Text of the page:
I used to love visiting schools. Having taught for many years in secondary schools myself and visited, in various capacities, literally hundreds since I became first a part-time and then a full-time journalist, I always felt a real homecoming affinity. Not any more.
These days the most likely reason for my being invited to a school is to see a professional touring production which may or may not be linked to some sort of drama or other project. And the invitation always comes from the theatre company who then have to get “clearance” from the school. Sometimes the school refuses (the j-word upsets some of them) and we have to start again elsewhere.
Last week I was invited by the National Theatre to see their astonishingly good 90 minute version of The Curious Incident on the Dog in the Night-time which is being taken into 60 schools. I shall not name the school which was a tiresome, time consuming journey involving three trains and 15 minute walk from my base.
On arrival (after seeing a teacher on lunch break smoking in the car park in full view of the building – so much for “non smoking premises”) I was collected from reception by a businesslike drama teacher who took me to the room where the cast were prepping and left me. I apologised for my presence and had a joke with the actors about the cluelessness of some schools. Then a very brusque company manager appeared and demanded that I go with her saying “You can’t stay here. This is where the cast are working” as if I’d walked in there of my own volition.
She put me – nuisance as I was by now beginning to feel – in an empty auditorium where stage crew etc were sorting final details. There was still half an hour to go so I ate my lunch – an apple which I cut up with my in-bag knife. When I walked 20 feet from my seat to bin my rubbish someone snatched said knife and said “What’s this knife doing here?” I explained and put it away in my bag. Apart from the cast, who were delightful, no one had yet so much as smiled at me.
After the show, I slipped out and attempted to use a paperless loo in which the lights didn’t work. Then I tried the main door which was locked. In the end I left by a back door across a delivery yard where a security guard (whose two cats grinned at me cheerfully) let me out without stopping his phone conversation. I handed him my visitor’s badge and scuttled thankfully back to the station. I recall a rather warmer welcome when I visited Brixton Prison – and at the time I wasn’t much impressed by that either.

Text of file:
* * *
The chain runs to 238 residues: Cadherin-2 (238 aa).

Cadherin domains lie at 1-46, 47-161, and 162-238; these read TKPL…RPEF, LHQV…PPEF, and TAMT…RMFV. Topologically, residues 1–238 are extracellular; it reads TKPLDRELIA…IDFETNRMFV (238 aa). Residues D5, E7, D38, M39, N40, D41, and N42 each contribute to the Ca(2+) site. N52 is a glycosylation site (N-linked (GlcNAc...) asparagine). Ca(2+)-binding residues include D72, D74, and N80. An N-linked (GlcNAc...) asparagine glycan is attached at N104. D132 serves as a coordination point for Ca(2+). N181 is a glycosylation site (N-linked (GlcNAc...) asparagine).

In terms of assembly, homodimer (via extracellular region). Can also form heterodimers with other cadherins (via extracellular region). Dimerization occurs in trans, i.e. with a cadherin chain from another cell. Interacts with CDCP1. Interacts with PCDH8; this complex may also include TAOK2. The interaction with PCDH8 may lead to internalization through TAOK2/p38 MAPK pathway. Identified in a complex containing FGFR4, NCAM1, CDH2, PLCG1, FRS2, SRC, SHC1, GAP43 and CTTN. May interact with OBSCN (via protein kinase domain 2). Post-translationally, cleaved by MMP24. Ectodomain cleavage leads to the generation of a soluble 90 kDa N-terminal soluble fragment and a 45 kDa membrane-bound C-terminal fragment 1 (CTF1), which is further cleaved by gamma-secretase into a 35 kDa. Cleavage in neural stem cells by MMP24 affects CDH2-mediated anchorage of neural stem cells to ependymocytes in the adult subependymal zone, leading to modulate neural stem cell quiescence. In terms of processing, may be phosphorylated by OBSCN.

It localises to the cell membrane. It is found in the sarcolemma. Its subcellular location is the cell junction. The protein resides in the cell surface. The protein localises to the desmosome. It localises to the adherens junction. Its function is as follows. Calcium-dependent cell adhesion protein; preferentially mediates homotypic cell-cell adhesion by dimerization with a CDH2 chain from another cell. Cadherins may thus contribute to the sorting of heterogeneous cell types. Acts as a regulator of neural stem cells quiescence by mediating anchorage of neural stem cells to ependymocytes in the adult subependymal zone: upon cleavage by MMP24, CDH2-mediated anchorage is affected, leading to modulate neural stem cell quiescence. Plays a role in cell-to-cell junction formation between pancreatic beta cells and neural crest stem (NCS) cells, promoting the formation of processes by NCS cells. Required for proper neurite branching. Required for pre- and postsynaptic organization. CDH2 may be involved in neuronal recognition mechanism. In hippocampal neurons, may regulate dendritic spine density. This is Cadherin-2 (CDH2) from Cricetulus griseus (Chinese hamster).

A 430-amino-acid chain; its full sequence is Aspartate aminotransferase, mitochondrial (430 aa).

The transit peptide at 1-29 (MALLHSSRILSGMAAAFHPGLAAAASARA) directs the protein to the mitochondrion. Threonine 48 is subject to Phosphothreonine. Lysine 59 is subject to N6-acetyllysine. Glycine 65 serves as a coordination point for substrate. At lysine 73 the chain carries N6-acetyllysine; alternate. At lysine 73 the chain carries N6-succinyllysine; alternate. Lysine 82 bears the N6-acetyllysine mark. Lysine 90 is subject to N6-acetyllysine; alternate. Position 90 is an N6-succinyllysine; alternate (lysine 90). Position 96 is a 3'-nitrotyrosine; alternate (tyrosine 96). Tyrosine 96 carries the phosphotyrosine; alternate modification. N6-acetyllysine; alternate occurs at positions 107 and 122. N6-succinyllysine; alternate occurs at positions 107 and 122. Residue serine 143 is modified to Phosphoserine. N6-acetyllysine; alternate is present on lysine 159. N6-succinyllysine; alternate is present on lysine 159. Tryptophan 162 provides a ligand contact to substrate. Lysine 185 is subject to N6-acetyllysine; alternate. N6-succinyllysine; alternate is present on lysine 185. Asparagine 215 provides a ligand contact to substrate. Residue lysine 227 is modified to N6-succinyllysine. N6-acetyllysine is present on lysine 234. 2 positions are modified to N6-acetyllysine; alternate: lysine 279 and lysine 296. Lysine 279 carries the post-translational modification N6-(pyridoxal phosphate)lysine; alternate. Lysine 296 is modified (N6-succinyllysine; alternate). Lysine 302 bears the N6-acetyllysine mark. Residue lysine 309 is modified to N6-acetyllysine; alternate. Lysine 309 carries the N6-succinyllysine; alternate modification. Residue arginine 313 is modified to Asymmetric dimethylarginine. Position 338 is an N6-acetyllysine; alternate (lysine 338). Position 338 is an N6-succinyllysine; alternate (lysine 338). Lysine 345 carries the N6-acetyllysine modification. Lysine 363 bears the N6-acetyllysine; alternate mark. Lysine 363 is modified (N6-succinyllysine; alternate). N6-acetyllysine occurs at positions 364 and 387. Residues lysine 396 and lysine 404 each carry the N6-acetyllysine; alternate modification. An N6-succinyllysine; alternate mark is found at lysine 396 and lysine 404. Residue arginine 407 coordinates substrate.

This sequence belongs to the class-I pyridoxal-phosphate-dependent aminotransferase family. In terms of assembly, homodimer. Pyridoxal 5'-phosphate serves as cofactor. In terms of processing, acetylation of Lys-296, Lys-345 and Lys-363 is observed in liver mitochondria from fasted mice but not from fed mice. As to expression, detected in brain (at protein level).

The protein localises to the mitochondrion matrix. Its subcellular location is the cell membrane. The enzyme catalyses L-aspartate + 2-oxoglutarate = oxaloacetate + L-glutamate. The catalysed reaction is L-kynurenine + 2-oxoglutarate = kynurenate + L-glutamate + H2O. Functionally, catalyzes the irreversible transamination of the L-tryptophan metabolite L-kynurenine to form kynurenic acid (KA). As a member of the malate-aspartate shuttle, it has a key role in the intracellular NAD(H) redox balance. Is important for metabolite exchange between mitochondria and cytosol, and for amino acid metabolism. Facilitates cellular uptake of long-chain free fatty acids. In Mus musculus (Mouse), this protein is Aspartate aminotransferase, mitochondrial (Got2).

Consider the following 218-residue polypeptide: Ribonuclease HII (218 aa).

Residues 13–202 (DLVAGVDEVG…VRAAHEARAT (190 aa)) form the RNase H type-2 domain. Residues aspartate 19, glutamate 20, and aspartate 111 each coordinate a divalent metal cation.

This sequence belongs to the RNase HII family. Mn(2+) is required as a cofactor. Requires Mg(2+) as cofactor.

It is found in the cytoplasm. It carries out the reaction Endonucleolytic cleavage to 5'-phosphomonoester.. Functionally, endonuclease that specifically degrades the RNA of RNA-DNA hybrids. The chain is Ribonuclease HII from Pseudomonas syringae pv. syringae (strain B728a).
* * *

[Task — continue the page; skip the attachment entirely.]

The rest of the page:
All this, of course, is in the interests of “child protection”. We have allowed the existence of a tiny evil minority to turn our schools into hostile lock-ups where common sense no longer seems to prevail. So in a sense the evil minority has won. It now dominates the lives of millions of innocent people.
At another school I went to in North London a while ago, by invitation, to see a small scale touring production I was accosted by a security guard as soon as I put a foot on the path from the street to Reception. “What do you want?” he asked rudely before marching me into the foyer (he had a key to the main door) and handing me over to the woman on the desk who wanted me to fill in a form before proceeding any further.
Then there was the school in Birmingham I visited with the RSC whose lovely press folk, whom I’ve known for over 20 years, had picked me, and two other journos, up from New Street. The woman manning reception at the school demanded ID from us journalists – despite the fact we were with the RSC who had a partnership with the school. Then we were allocated to a room to eat sandwiches but the only loo we were allowed to use had an infant school size WC. You can’t let journalists use the staff facilities – against the rules obviously.
It doesn’t have to be like that. Rules are open to interpretation – not to mention common sense and decent manners. Last year, also with RSC, I went to Springhead Primary School at Talke Pits, Stoke-on-Trent. Notice I AM naming this one. With pleasure. The purpose was to see the production of The Tempest which was touring schools and Springhead had turned it into term-long cross curricular project of which everyone on the premises was intensely proud.
We journalists, and some other guests, were taken into the staff room and plied with tea and coffee. Everyone was chatty and friendly and, best of all, the Headteacher asked me if I’d like to see the children’s work on The Tempest which was displayed around the school. When I jumped at the opportunity he popped his head out of the staffroom, found three Year 6 children and sent me on a conducted tour with them. I was most impressed by the children’s confident, articulate and knowledgeable enthusiasm as well as by the head’s sensible risk assessment methods. He knew that I was a long standing journalist, brought to his school by the RSC which made it infinitesimally unlikely that I’d morph into a child molester or paedophile the moment I was out of his sight.
If only more schools were like that. I admire actors and companies who take work to schools because they encounter all sorts of problems of which one of the commonest is not being allowed unescorted access to lavatories. It’s true schools were, back in the day, probably too slack but we have now gone far too far the other way. And until something changes, I shall probably give most school visits a miss from here on.
Photograph: Richard Davenport